Car accidents are an unfortunate reality of driving, and they can occur at any time and place. In California, car accident laws are in place to protect the rights of individuals involved in these incidents, whether as drivers, passengers, or pedestrians.
Liability and Fault
California is a "fault" state regarding car accidents, which means that the person who is responsible for causing the accident is liable for any resulting damages. Liability is determined by each party's fault in the accident. If one driver is found to be entirely at fault, they will be responsible for all damages resulting from the accident.
However, who is at fault in an accident is not always clear. In some cases, both drivers may share some degree of responsibility. California follows the "pure comparative negligence" rule, which means that even if a person is partially at fault for an accident, they can still recover damages, but their percentage of fault will reduce the number of damages they can recover.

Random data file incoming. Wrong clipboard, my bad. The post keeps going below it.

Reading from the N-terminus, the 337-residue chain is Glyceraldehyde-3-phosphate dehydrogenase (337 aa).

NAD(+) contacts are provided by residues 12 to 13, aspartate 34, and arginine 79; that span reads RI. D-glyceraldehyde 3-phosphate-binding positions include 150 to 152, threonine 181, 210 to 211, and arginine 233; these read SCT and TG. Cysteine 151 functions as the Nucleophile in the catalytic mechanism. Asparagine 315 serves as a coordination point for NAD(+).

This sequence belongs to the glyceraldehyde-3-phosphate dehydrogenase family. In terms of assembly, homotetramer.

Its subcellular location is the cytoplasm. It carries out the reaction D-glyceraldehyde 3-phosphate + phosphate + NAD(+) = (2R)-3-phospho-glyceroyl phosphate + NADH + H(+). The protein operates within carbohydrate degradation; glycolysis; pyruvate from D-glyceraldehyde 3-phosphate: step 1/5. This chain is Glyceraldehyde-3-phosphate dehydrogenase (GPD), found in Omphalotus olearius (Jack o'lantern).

For example, if a driver is found to be 30% at fault for an accident and the total damages are $10,000, they can only recover $7,000. Insurance companies and lawyers may conduct investigations and look at evidence such as:
- Police reports
- Witness statements
- Damage to the vehicles
- Accident reconstruction